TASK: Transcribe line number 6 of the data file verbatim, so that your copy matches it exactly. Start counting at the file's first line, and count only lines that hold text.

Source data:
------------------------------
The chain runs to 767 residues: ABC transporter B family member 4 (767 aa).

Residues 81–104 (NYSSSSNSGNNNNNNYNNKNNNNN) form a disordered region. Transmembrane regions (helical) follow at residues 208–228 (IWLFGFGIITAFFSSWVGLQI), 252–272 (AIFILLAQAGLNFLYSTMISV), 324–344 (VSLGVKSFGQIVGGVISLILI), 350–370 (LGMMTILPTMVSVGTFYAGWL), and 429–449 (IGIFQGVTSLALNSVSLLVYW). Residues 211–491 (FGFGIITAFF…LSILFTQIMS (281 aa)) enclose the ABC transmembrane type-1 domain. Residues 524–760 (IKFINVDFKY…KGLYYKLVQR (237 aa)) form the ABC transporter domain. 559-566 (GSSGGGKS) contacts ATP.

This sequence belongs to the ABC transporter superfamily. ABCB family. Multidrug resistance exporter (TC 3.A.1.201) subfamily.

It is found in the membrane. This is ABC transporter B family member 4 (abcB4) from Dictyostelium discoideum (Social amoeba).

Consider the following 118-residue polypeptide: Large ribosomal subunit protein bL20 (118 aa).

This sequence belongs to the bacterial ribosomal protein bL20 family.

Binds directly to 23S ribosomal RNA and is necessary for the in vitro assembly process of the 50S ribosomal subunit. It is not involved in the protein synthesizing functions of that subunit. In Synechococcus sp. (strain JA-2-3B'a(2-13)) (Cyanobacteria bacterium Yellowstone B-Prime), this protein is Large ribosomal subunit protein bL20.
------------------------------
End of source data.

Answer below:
This sequence belongs to the bacterial ribosomal protein bL20 family.